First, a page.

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PHP in a Nutshell by Paul Hudson

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Designing a Form

A "form" on the Web is considered to be zero or more form elements, plus a submit button. These forms are designed to electronically replicate the forms we've all filled in hundreds of times before in real life—signing up for a bank account, a passport, etc. You start your form using the <form> HTML tag, and you end with </form>. By separating forms like this, you can have multiple forms on one page.

Given the above definition, here is the most basic form in HTML:

    <form>
    <input type="submit" />
    </form>

That will simply show a button with "Submit" written on it, which will not submit any data when clicked. Figure 9-1 shows how it looks in Konqueror running on Linux:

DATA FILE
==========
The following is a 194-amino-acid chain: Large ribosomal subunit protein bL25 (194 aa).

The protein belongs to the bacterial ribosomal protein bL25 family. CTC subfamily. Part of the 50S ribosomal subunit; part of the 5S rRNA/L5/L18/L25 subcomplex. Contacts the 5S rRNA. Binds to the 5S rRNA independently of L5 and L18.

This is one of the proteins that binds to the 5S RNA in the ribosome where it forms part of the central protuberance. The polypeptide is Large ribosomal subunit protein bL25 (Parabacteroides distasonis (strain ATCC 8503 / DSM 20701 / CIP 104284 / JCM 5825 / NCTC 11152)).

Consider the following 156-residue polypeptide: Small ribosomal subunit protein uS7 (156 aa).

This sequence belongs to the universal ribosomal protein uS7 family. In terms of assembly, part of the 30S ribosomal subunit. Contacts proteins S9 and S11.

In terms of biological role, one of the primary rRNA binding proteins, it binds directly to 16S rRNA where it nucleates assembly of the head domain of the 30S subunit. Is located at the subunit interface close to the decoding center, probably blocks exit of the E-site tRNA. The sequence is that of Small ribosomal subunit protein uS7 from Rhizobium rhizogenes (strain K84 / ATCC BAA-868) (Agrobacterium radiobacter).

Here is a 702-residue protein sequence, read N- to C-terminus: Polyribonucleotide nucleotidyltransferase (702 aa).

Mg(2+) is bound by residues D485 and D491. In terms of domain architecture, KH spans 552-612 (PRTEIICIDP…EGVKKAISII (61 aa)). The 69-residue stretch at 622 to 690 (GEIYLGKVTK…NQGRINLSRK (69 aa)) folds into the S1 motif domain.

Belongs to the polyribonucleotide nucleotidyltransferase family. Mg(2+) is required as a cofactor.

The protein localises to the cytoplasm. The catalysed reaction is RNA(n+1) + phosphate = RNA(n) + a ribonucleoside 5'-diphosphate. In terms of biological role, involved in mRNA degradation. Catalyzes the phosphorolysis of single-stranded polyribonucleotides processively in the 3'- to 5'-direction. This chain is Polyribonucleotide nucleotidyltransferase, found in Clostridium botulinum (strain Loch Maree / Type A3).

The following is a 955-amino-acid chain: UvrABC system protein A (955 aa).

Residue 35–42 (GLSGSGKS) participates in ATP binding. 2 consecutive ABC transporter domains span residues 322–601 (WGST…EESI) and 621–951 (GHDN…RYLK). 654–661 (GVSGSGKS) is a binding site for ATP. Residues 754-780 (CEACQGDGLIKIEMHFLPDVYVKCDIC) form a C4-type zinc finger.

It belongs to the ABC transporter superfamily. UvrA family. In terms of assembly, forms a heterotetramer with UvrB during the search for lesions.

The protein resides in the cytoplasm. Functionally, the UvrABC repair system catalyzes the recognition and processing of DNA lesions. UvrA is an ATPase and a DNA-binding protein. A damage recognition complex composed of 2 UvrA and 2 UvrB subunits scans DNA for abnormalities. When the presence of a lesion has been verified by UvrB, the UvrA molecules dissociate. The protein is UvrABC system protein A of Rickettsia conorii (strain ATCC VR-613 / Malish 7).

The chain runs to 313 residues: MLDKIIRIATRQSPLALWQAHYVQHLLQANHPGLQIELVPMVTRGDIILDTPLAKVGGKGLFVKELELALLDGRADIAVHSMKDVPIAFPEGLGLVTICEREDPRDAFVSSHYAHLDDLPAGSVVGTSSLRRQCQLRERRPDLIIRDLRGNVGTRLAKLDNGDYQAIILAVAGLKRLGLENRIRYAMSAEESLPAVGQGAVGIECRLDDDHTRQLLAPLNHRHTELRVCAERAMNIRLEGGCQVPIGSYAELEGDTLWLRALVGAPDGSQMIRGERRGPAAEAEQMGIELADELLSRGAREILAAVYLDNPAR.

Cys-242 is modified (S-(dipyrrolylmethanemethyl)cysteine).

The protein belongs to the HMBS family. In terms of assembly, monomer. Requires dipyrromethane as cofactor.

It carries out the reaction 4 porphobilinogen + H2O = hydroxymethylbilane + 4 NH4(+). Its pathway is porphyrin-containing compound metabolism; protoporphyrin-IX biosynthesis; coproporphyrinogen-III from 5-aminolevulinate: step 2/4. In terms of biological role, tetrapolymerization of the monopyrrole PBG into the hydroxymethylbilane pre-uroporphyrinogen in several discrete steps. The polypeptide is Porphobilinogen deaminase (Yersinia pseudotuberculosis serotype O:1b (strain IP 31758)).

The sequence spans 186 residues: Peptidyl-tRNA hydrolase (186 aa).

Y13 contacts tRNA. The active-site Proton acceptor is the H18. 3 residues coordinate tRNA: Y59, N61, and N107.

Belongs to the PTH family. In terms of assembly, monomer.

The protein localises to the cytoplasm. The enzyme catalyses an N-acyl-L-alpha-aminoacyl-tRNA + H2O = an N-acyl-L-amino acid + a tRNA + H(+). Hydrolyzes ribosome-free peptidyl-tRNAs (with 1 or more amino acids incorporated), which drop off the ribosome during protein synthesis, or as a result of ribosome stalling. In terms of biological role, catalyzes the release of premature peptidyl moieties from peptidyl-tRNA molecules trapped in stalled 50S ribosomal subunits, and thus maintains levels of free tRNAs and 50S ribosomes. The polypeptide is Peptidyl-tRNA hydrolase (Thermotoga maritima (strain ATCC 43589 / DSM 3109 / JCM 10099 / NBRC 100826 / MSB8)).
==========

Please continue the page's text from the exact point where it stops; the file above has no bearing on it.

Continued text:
The most basic form is just a Submit button by itself

Figure 9-1. The most basic form is just a Submit button by itself

There are two attributes to the <form> tag that you should be aware of and use: action and method. Action sets the location of the page that will handle the results of the form—the place where the variables should be sent. Method describes how the data should be submitted, and you have two options: GET and POST.

GET and POST

When defining the method a web browser should use to send variables to the page specified by your action, you either use GET or POST. Both send variables across to a page, but they do so in different ways.

GET sends its variables in the URL of your visitors' web browsers (shown in Figure 9-2), which makes it easy to see what ...

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